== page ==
Triad Knowledge/Questionnaire: 76% (19) of participants reported having some degree of previous formal nutrition education in their life. There were no guidelines as to what was viable as nutrition education; this was left to participant’s discretion. 60% (15) of participants had never heard of the Triad prior to this study. Only 8% (2) could name all three components of the Triad prior to nutrition education (low EA, low BMD, and menstrual dysfunction). 24% (6) could name at least two of the components of the Triad. The most commonly missed question was, “Each athlete has a set body fat percentage they should aim for to maximize their athletic performance”, to which the correct answer was false. Only 16% (4) of participants answered this question correctly.

Post-nutrition education intervention

Change in Knowledge/Questionnaire: Change in the percent of participants that answered individual nutrition knowledge questions correctly is shown in Table 3. There was an increase in summed nutrition knowledge scores from the pre-intervention questionnaire to the post-intervention questionnaire (p=0.001). The mean for the summed nutrition knowledge scores before the nutrition education intervention was 12.8 ± 2.5. The mean for the summed nutrition knowledge scores post-nutrition education intervention was 14.8 ± 1.8).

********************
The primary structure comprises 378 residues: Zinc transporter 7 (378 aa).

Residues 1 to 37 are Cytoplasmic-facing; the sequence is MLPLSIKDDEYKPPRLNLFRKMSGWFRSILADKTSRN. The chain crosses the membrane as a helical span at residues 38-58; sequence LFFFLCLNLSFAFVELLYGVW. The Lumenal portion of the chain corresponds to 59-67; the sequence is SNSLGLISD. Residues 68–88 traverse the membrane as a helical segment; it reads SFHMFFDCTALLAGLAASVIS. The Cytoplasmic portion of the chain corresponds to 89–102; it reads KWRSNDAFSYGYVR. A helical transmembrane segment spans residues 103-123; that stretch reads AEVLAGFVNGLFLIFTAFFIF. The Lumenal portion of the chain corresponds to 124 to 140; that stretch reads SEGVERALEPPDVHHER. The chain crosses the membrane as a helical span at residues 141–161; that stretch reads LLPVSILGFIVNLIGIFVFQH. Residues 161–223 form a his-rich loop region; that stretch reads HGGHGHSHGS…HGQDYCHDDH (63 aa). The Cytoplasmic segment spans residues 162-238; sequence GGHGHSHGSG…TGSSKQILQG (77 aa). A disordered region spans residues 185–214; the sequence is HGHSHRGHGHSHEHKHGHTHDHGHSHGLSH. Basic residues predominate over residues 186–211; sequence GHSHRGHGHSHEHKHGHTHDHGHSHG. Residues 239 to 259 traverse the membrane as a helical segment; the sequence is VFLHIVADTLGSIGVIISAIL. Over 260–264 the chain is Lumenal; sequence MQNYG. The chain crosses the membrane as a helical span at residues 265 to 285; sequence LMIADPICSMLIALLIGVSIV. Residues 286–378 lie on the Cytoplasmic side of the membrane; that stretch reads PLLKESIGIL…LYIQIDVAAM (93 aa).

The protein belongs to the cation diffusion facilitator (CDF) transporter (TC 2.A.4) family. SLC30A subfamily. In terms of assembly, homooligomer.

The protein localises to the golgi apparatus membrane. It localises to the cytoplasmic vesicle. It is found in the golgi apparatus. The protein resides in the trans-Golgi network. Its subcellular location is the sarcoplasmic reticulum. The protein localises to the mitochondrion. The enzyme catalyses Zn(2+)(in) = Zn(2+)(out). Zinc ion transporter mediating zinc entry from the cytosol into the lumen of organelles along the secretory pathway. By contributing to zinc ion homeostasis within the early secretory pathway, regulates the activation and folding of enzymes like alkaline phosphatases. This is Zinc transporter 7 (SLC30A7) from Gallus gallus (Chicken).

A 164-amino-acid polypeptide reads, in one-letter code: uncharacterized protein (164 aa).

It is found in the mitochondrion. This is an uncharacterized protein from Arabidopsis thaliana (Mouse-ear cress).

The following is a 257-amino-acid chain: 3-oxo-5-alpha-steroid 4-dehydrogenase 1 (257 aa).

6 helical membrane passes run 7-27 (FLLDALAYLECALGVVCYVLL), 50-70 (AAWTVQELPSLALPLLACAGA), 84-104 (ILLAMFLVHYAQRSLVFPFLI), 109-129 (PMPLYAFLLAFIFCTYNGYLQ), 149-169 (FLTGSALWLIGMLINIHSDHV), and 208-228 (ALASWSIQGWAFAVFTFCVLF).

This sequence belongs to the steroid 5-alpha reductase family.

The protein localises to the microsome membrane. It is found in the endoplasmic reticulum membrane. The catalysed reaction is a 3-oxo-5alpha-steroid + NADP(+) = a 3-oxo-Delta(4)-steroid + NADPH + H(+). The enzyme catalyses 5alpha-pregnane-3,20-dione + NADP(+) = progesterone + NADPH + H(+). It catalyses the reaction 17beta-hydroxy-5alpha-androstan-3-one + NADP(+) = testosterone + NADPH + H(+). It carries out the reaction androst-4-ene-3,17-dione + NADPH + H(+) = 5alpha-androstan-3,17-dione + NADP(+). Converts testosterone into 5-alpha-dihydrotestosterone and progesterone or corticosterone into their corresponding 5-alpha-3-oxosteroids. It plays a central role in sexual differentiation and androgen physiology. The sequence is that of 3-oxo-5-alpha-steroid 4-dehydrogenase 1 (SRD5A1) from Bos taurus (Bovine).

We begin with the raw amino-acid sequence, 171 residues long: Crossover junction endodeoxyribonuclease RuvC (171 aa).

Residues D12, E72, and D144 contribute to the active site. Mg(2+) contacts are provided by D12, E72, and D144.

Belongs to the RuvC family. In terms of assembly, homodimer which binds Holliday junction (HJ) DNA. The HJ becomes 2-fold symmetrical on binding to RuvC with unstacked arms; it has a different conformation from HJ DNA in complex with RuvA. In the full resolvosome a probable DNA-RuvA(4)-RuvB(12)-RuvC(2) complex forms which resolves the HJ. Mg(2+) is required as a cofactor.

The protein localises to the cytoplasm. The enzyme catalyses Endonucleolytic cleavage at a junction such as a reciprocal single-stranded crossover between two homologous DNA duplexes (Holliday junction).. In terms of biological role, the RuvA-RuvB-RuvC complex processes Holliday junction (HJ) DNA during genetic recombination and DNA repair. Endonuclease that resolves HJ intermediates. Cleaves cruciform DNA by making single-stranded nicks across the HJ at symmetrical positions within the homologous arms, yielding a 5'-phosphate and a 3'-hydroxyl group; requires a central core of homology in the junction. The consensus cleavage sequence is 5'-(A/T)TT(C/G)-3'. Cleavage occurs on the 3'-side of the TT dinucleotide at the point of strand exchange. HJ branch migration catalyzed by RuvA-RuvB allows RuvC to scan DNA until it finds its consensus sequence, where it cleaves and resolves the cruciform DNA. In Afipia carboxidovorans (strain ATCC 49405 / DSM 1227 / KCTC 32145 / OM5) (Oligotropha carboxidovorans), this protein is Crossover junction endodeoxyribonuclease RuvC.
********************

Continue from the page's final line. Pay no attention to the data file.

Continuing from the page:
Pre-intervention Don’t know     Correct Post-intervention Don’t know     Correct P-VALUE
Triad Knowledge          
Age when females build the most bone (13-18) 0% 44.4% 0% 72% 0.125
Skipping my period can make my bones weak. (True) 14.8% 70.4% 0% 95.8% 0.125
Stress fractures occur most often in girls that skip their period. (True) 22.2% 63% 0% 95.8% 0.125
Not eating enough could cause me to lose my period. (True) 7.4% 88.9% 0% 100% 0.250
Teenagers with weaker bones will likely still have weaker bones as adults. (True) 11.1% 81.5% 0% 95.8% 0.250
I’m not old enough to have weak bones (False) 3.7% 92.6% 0% 95.8% 0.500
Skipping my period is my body’s way of saying I’m training too hard. (True) 25.9% 40.7% 12.5% 62.5% 0.016
How much I eat does not affect my bone health. (False) 11.1% 85.2% 0% 91.7% >0.99
I feel that skipping my period while playing sports is normal. (False) 7.4% 48.1% 0% 76% 0.063
Exercise/training too much could cause me to lose my period. (True) 0% 100% 0% 96% >0.99
Correct answer

Table 3: Changes in Triad Knowledge and sports nutrition knowledge (n=25)